The Wednesday Photo is a new picture  each week highlighting something of interest in Thailand. Click on the picture to see a larger version.

Thai Baby (Wednesday Photo)

Michael Babcock, Wednesday, September 16th, 2009

Thai Baby

Thai Baby

Thai Baby

On Kasma’s off-the-beaten track trips to Thailand you’ll see many cute babies, such as this one taken on a trip on 2003. Up until recently you rarely saw a baby in a stroller and, even now, you’ll see strollers mostly in Bangkok. Traditionally, a child is carried on the back of the mother or in the arms on front. Once the child is old enough to walk, the adult slows her pace to accommodate the child.


The Wednesday Photo is a new picture  each week highlighting something of interest in Thailand. Click on the picture to see a larger version.

Aw Taw Kaw (Or Tor Kor) Market in Bangkok

Michael Babcock, Sunday, September 13th, 2009

For many years, one of our favorite markets in Bangkok has been the Or Or Tor Kor (pronounced “Aw Taw Kaw”) market that is out by Chatuchak market (the weekend market, sometimes called “J.J. Market”). If it were translatable to English, it would be the “ATK Market” because aw, taw & kaw are Thai alphabet letters. It’s usually transliterated from Thai to English as Talaat Or Tor Kor; an alternate transliteration is Dtalaat Aw Taw Kaw.

Front Aisle at Aw Taw Kaw

Front Aisle at Aw Taw Kaw

(Note: you may want to read our article A Note on Thai Spelling & Pronunciation. In many instances, such as this one, the official Thai transliteration – Or Tor Kor – will lead to wrong pronunciation by westerners. Although Aw Taw Kaw is more phonetically correct, you’ll probably have more luck finding information on it using the official spelling of Or Tor Kor. I’m using both interchangeably in this blog.)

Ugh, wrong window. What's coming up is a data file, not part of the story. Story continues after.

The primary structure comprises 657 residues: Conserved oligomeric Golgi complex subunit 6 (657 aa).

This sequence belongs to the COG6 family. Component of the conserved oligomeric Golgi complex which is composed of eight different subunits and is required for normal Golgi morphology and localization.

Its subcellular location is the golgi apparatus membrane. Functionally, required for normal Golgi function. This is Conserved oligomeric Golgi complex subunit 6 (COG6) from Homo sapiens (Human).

(Click on an image to see a larger version.)

You can get there via the MRT subway – get off at the Kamphaengpetch Road station. If you’re going by cab, make sure they take you to the correct Aw Taw Kaw – there’s also one out on Sukhumvit Soi 105 (Soi La Salle) that we’ve heard is not as interesting.

Prepared food at Or Tor Kor

Prepared food at Or Tor Kor

As Thai markets go, it’s a little more upscale. By American standards, it’s still a great bargain compared to what we have here in the states. It’s actually housed indoors, under a large roof (with open walls) and is very clean and somewhat orderly. I say somewhat orderly, because it’s a very popular market with Thais and it can get very crowded, particularly on weekends. Kasma says that it’s a place that many Thai movie stars like to shop and that you can sometimes see them going through, fashionably-dressed with their entourages.

Fruit vendor at Aw Taw Kaw

Fruit vendor at Aw Taw Kaw

What do I like about Or Tor Kor? Perhaps it’s just that every stall seems to have their wares displayed immaculately and in mouth-watering fashion. We always start by walking down the first aisle at the front of the market and it’s a challenge not to buy something at most of the stalls: there are luscious grilled prawns, roasted pork with dipping sauce, shrimp cakes, sticky rice treats in banana leaves, tropical fruit of all varieties, grilled sausage, and on and on. There are stalls with pot after pot of prepared food, some familiar, some not and nearly all appetizing.

Sausage at Or Tor Kor

Sausage at Or Tor Kor